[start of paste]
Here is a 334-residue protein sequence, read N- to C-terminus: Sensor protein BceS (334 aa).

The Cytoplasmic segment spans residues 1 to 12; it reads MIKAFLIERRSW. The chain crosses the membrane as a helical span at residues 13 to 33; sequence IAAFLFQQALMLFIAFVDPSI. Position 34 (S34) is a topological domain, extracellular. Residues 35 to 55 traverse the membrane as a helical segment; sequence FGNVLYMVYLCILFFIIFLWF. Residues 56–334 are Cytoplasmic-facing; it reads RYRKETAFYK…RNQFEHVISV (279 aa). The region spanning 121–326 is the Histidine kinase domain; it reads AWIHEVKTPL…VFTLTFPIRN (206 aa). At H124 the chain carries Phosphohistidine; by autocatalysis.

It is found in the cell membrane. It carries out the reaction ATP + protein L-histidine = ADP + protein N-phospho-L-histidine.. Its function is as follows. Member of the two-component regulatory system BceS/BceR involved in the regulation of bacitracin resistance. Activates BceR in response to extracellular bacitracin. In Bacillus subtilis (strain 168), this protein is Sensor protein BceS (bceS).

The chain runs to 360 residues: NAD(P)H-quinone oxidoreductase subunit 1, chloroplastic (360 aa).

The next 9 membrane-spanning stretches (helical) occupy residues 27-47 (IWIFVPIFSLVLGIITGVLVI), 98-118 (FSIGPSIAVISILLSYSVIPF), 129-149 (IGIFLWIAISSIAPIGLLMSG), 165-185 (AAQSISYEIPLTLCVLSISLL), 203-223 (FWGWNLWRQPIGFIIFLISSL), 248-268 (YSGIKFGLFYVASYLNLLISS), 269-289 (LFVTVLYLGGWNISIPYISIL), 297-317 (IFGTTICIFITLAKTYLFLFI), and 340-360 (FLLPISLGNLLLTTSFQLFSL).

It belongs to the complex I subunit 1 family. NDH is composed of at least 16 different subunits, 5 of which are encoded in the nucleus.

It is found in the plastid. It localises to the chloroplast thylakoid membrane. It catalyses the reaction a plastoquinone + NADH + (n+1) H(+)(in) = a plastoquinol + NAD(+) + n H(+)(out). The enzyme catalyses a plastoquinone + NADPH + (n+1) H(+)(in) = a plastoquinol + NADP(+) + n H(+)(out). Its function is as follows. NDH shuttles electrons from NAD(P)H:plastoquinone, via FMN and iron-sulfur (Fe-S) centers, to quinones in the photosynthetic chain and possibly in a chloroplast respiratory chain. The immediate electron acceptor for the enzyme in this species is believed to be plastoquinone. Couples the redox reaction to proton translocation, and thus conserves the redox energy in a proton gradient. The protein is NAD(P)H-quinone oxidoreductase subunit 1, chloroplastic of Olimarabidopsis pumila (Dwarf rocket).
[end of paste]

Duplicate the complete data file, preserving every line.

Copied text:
Here is a 334-residue protein sequence, read N- to C-terminus: Sensor protein BceS (334 aa).

The Cytoplasmic segment spans residues 1 to 12; it reads MIKAFLIERRSW. The chain crosses the membrane as a helical span at residues 13 to 33; sequence IAAFLFQQALMLFIAFVDPSI. Position 34 (S34) is a topological domain, extracellular. Residues 35 to 55 traverse the membrane as a helical segment; sequence FGNVLYMVYLCILFFIIFLWF. Residues 56–334 are Cytoplasmic-facing; it reads RYRKETAFYK…RNQFEHVISV (279 aa). The region spanning 121–326 is the Histidine kinase domain; it reads AWIHEVKTPL…VFTLTFPIRN (206 aa). At H124 the chain carries Phosphohistidine; by autocatalysis.

It is found in the cell membrane. It carries out the reaction ATP + protein L-histidine = ADP + protein N-phospho-L-histidine.. Its function is as follows. Member of the two-component regulatory system BceS/BceR involved in the regulation of bacitracin resistance. Activates BceR in response to extracellular bacitracin. In Bacillus subtilis (strain 168), this protein is Sensor protein BceS (bceS).

The chain runs to 360 residues: NAD(P)H-quinone oxidoreductase subunit 1, chloroplastic (360 aa).

The next 9 membrane-spanning stretches (helical) occupy residues 27-47 (IWIFVPIFSLVLGIITGVLVI), 98-118 (FSIGPSIAVISILLSYSVIPF), 129-149 (IGIFLWIAISSIAPIGLLMSG), 165-185 (AAQSISYEIPLTLCVLSISLL), 203-223 (FWGWNLWRQPIGFIIFLISSL), 248-268 (YSGIKFGLFYVASYLNLLISS), 269-289 (LFVTVLYLGGWNISIPYISIL), 297-317 (IFGTTICIFITLAKTYLFLFI), and 340-360 (FLLPISLGNLLLTTSFQLFSL).

It belongs to the complex I subunit 1 family. NDH is composed of at least 16 different subunits, 5 of which are encoded in the nucleus.

It is found in the plastid. It localises to the chloroplast thylakoid membrane. It catalyses the reaction a plastoquinone + NADH + (n+1) H(+)(in) = a plastoquinol + NAD(+) + n H(+)(out). The enzyme catalyses a plastoquinone + NADPH + (n+1) H(+)(in) = a plastoquinol + NADP(+) + n H(+)(out). Its function is as follows. NDH shuttles electrons from NAD(P)H:plastoquinone, via FMN and iron-sulfur (Fe-S) centers, to quinones in the photosynthetic chain and possibly in a chloroplast respiratory chain. The immediate electron acceptor for the enzyme in this species is believed to be plastoquinone. Couples the redox reaction to proton translocation, and thus conserves the redox energy in a proton gradient. The protein is NAD(P)H-quinone oxidoreductase subunit 1, chloroplastic of Olimarabidopsis pumila (Dwarf rocket).